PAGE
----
I recall China Air, Lion Air and one more airlines grounding it before the FAA woke up and said 'me too' . And this is not the first time. When 787 was introduced many years ago, the Lithium batteries were smoking and burning..... FAA held the party line (Boeing's line) that the aircraft need not be grounded....until JAL or All Nippon Airways (forget which) grounded it. THEN...FAA grounded it. This is the second time around. And this time the Airlines grounded it first, not waiting for FAA. They are not going to look to the FAA for an endorsement anymore. FAA lost credibility. In fact, FAA Is taking heat from NTSB on another crash (that killed Kobe Bryant). The NSTB usually would not publicly chide another govt organization but this time around (maybe a couple of years ago?) made some statement criticising FAA's decision not to mandate terrain warning devices on helicopters (which could potentiallly have prevented the Kobe Bryant crash).

I dont undertstand the logic of using one AoA sensor with one FCC and switching to the other AoA sensor in the next flight. EAch one is a single-point of failure for that flight. If true, then every flight is a test of the AoA instrumentation- both are 'tested' in a macabre sort of way. And one has to pay extra to get simultaneous usage to get the 'disagree' light? Very weird.

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Re: Civil Aviation Development & Discussion

Postby chetak » 02 Feb 2020 04:22

SriKumar wrote:
chetak wrote:
The MAX aircraft all have 2 AOA sensors each.

One AOA sensor is connected separately to the one flight control computer while the other AOA sensor is separately connected to the second FCC, and only one of the FCC is operational during any given flight.

the FAA baboo(n)s like all bleddy baboo(n)s the world over have neatly absolved themselves and squarely blamed boeing for the fatal mishaps and also accused boeing of misleading the FAA by suppressing certain critical facts.
Not so fast. FAA lost credibility here and that is actually BOeing's bigger problem. FAA grounded the MAX well after other airlines started to ground them. In fact, I recall it was Trump who grounded them, and not FAA.
I recall China Air, Lion Air and one more airlines grounding it before the FAA woke up and said 'me too' . And this is not the first time. When 787 was introduced many years ago, the Lithium batteries were smoking and burning..... FAA held the party line (Boeing's line) that the aircraft need not be grounded....until JAL or All Nippon Airways (forget which) grounded it. THEN...FAA grounded it. This is the second time around. And this time the Airlines grounded it first, not waiting for FAA. They are not going to look to the FAA for an endorsement anymore. FAA lost credibility. In fact, FAA Is taking heat from NTSB on another crash (that killed Kobe Bryant). The NSTB usually would not publicly chide another govt organization but this time around (maybe a couple of years ago?) made some statement criticising FAA's decision not to mandate terrain warning devices on helicopters (which could potentiallly have prevented the Kobe Bryant crash).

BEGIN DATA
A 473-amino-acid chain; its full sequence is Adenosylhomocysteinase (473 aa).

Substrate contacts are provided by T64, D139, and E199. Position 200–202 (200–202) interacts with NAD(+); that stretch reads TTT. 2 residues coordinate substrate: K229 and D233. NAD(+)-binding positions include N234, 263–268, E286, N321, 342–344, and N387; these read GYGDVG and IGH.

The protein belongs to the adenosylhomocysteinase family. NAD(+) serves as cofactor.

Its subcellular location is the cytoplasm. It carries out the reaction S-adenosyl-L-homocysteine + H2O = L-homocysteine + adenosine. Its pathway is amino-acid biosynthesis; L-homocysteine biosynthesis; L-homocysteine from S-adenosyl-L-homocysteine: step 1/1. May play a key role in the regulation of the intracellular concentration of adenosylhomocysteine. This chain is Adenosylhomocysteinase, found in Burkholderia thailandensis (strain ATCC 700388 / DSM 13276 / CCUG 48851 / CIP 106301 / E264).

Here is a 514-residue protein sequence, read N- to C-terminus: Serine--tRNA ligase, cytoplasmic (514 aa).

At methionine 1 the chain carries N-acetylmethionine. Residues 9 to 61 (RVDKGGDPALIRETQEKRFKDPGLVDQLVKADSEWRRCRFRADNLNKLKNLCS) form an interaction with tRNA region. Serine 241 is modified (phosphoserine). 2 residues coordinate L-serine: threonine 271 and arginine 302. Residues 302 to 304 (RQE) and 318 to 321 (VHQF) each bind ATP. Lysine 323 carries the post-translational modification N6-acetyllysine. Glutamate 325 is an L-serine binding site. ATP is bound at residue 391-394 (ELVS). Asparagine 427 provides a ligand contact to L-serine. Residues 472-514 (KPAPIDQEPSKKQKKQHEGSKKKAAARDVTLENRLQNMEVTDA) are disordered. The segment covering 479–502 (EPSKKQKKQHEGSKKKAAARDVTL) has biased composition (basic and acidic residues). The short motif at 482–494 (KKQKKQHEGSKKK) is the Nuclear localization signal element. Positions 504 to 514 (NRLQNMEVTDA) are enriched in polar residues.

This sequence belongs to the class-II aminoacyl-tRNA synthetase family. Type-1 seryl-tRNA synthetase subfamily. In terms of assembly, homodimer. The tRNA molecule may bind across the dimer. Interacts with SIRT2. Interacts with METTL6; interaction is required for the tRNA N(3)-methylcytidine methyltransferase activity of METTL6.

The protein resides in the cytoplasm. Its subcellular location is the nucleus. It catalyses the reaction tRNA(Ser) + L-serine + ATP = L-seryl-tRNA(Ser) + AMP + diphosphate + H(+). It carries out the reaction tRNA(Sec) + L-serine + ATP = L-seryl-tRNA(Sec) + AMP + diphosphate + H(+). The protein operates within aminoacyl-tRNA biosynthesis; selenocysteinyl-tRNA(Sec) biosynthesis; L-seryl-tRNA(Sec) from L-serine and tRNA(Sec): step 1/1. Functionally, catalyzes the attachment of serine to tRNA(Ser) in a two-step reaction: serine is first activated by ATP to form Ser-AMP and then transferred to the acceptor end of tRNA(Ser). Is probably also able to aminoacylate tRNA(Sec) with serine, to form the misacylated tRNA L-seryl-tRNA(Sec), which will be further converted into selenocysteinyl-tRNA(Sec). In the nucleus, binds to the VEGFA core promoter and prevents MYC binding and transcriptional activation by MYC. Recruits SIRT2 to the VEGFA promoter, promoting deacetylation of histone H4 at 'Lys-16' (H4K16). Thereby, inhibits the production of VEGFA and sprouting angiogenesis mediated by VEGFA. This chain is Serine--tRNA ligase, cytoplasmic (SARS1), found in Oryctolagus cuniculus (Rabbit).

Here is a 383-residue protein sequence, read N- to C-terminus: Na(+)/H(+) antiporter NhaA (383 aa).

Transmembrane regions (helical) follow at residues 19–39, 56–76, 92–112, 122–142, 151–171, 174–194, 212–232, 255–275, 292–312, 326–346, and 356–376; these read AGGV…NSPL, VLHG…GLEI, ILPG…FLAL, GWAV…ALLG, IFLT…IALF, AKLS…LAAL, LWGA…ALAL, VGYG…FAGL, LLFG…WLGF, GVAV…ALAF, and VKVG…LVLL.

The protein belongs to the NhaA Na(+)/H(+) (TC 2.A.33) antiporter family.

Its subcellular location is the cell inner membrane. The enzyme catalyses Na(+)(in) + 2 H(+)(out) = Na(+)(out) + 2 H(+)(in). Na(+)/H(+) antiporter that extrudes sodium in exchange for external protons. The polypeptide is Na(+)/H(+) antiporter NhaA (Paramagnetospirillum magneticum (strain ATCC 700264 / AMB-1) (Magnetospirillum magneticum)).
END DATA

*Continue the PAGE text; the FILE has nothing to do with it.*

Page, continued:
I dont undertstand the logic of using one AoA sensor with one FCC and switching to the other AoA sensor in the next flight. EAch one is a single-point of failure for that flight. If true, then every flight is a test of the AoA instrumentation- both are 'tested' in a macabre sort of way. And one has to pay extra to get simultaneous usage to get the 'disagree' light? Very weird.


It matters not a whit who grounded the aircraft or what logic was used in the design.

The ultimate responsibility was/is that of the FAA, whether they acted or not. It was their LEGAL responsibility.

Trusting boeing or delegating work to boeing does not take away the primary responsibility of the FAA for the clearance of the MAX.

They were and are, as they will continue to be, the only agency in the world that is legally able to tell boeing to bugger off and to go back to the drawing board and do it all over, again and again, until a safe and workable and verifiable system was delivered.

This they did not do.

in kobe bryants case, who stopped uncle from installing a terrain warning system. Was such an installation forbidden by the FAA, they merely said that it was optional, not mandatory.

Were plush leather seats mandated by the FAA, did he ask their approval to install them.

In the same way he should have got the terrain warning system installed for his own safety.

Why did he not have a moving map display system, after all that costs only a few hundred bucks per year in subscription to operate.

or why did they not have an Ipad or samsung tab sort of device to show the route map like every ordinary uber driver does, after all they were following well used motorways to navigate to their destination exactly as uber does.

does FAA need to tell uncle that too.

why were they flying so low in bad weather and why did they simply not set down somewhere safe and wait to the fog to clear.

why, why, why and a hundred more whys.

IMHO, and also very simply stated, his time was up and this was the way that was chosen for him to depart. He departed.

karma onlee

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Re: Civil Aviation Development & Discussion

Postby SriKumar » 02 Feb 2020 10:12

I think you missed the import of what I wrote, so I'll put it in plain terms. It was FAA's responsibility, and/but they have a history of not being true to their responsibility (787 and 737-Max). Hence they have lost credibility to a point where even if they certify a plane (MAX for example) as fit to fly, they will be second-guessed/not believed by airlines and pilots.Their blaming Boeing will not change this.